Oradour sur Glane: Remember

July 7th, 2013

There were hideous atrocities committed during World War II; too many to even contemplate.  But one of the most vile of them occurred in the small farming village of Oradour sur Glane near Limoges, France.   Today it is called the Village des Martyrs and is visited by school children from all over France.  I did not know the story before this trip.

On June 10th, 1944, four days after D-Day, a Waffen-SS division of Nazi soldiers on their way to Normandy entered the village and massacred all of the men, women and children.  Many of the children were infants.   They killed 642 people and then proceeded to burn  the whole village down.

The women and children were herded into the village church and tear-gassed.  If they tried to escape they were machine-gunned.  The alter of the church is pock-marked with bullet holes.  Only one woman escaped through the alter window on the left.

The plaques on the buildings indicate the names and occupations of the people who lived in the village.  The above plaque in blue is for a boulangerie or bakery with the shop owner’s name.  You can see the oven inside the structure. The plaque on the left indicates where some of the men were gathered and killed.

We walked the length of Oradour’s main street with other people making the pilgrimage.  Everyone spoke in hushed tones as they passed the gutted and burned buildings.  The town has been rebuilt in another location.  Charles De Gaulle wanted the original town to remain “as is” as a reminder of what happened there.  Today the ghost town has remained untouched for over 60 years.  Only one English word greets you as you enter. “”Remember””.   How could we ever forget?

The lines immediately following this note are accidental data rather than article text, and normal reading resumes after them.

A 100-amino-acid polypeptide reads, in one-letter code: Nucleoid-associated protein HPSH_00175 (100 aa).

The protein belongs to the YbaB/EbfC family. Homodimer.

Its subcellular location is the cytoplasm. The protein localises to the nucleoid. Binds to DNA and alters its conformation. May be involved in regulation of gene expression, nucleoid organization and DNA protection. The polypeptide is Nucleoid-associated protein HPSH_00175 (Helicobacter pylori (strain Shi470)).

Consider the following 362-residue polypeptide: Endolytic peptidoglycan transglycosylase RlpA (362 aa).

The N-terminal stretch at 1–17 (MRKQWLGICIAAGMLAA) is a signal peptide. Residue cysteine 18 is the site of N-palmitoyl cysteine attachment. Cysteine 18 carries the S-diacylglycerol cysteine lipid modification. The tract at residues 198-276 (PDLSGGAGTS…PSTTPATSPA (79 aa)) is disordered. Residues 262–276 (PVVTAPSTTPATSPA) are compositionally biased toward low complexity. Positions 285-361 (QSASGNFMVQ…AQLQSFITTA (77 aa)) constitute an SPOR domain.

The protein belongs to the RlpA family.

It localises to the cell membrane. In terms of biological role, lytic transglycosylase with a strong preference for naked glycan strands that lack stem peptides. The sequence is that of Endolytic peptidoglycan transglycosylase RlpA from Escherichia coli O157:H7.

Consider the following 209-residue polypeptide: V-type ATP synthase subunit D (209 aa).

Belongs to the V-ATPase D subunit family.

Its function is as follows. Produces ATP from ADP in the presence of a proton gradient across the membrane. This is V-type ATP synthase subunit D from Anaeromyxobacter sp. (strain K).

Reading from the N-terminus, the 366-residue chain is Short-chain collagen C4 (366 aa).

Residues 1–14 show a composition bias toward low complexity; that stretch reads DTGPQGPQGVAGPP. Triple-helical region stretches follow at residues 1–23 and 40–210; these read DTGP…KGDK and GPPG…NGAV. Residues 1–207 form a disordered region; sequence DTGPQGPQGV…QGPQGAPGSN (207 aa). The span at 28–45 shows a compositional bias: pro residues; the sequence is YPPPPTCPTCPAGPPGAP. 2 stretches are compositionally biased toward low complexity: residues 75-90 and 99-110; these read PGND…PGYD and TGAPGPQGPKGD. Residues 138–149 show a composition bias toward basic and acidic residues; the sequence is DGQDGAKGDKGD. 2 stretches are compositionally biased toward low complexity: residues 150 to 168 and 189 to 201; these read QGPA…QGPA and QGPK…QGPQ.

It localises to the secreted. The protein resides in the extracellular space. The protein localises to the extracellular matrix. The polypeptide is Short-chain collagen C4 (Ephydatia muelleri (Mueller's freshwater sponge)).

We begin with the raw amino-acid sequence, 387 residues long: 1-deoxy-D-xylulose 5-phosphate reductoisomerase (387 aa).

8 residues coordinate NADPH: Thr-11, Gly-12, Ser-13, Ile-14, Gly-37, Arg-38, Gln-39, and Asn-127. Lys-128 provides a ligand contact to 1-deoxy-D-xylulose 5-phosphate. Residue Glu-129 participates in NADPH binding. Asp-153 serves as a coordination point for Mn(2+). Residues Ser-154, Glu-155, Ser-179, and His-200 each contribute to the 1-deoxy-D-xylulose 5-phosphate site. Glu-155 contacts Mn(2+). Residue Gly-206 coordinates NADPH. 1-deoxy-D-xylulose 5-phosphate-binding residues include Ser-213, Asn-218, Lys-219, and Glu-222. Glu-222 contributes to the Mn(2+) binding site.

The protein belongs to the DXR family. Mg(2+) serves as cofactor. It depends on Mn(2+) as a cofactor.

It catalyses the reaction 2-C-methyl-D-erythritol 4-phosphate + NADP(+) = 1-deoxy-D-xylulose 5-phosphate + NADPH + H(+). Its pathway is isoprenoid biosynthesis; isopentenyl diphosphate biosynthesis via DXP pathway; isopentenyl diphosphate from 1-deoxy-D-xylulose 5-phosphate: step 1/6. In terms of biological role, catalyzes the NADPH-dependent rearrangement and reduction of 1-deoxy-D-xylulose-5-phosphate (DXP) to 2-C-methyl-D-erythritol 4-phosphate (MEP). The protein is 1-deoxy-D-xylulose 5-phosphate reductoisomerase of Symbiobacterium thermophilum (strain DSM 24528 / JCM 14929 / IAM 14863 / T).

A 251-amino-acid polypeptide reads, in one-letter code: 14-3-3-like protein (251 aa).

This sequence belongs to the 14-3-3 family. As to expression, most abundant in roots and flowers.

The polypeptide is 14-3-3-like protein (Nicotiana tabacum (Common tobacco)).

10 responses to “Oradour sur Glane: Remember”

  1. KathyWalker says:

    Oh my, I had no idea. I can see how everybody would take pause and talk in hushed tones. How sad.

  2. Sam @ My Carolina Kitchen says:

    I too didn’t know about this village. What an atrocity. We’ve been to one of the concentration camps near Munich and no one talked their either. In fact we didn’t speak for ours afterwards.

  3. Larry says:

    It’s hard to believe the things the Nazi’s did. I read some more about this and to according to Wikipedia, this wasn’t even the village they intended to deal with – it was the near-by Oradour-sur-Vayres

  4. Cathy at Wives with Knives says:

    Wow, I have a lump in my throat as I read this post. What unspeakable tragedy. It must have been a very moving experience to walk down that street. We need to remember what people are capable of.

  5. Bonnie Hunter says:

    So many atrocities from that time for some of us to still discover.


  6. Darla says:

    I’m sure there are many atrocities that the Nazi’s committed that we will never be aware of. I was appalled when I read a biography on Dietrich Bonhoeffer. Many Germans worked to defeat Hitler, to no avail. Thank you for sharing this. It is hard to comprehend such evil.

  7. Katie says:

    We’ve been there twice – the first time was on Christmas Day, before the Visitor Center was built and we were the only ones there… Just wandered in through the gate. The cemetery, with all the photos of the people, all with same date of death was heart-wrenching. And to think it happened to the wrong Oradour…..

  8. Mary says:

    Words escape me, all I could think to do is pray for those lost. I showed this to my husband, he’s very interested in WWII. Thank you.

  9. Susan says:

    What a sad, sad story! I’m glad the town remains as a reminder of the souls lost that day.

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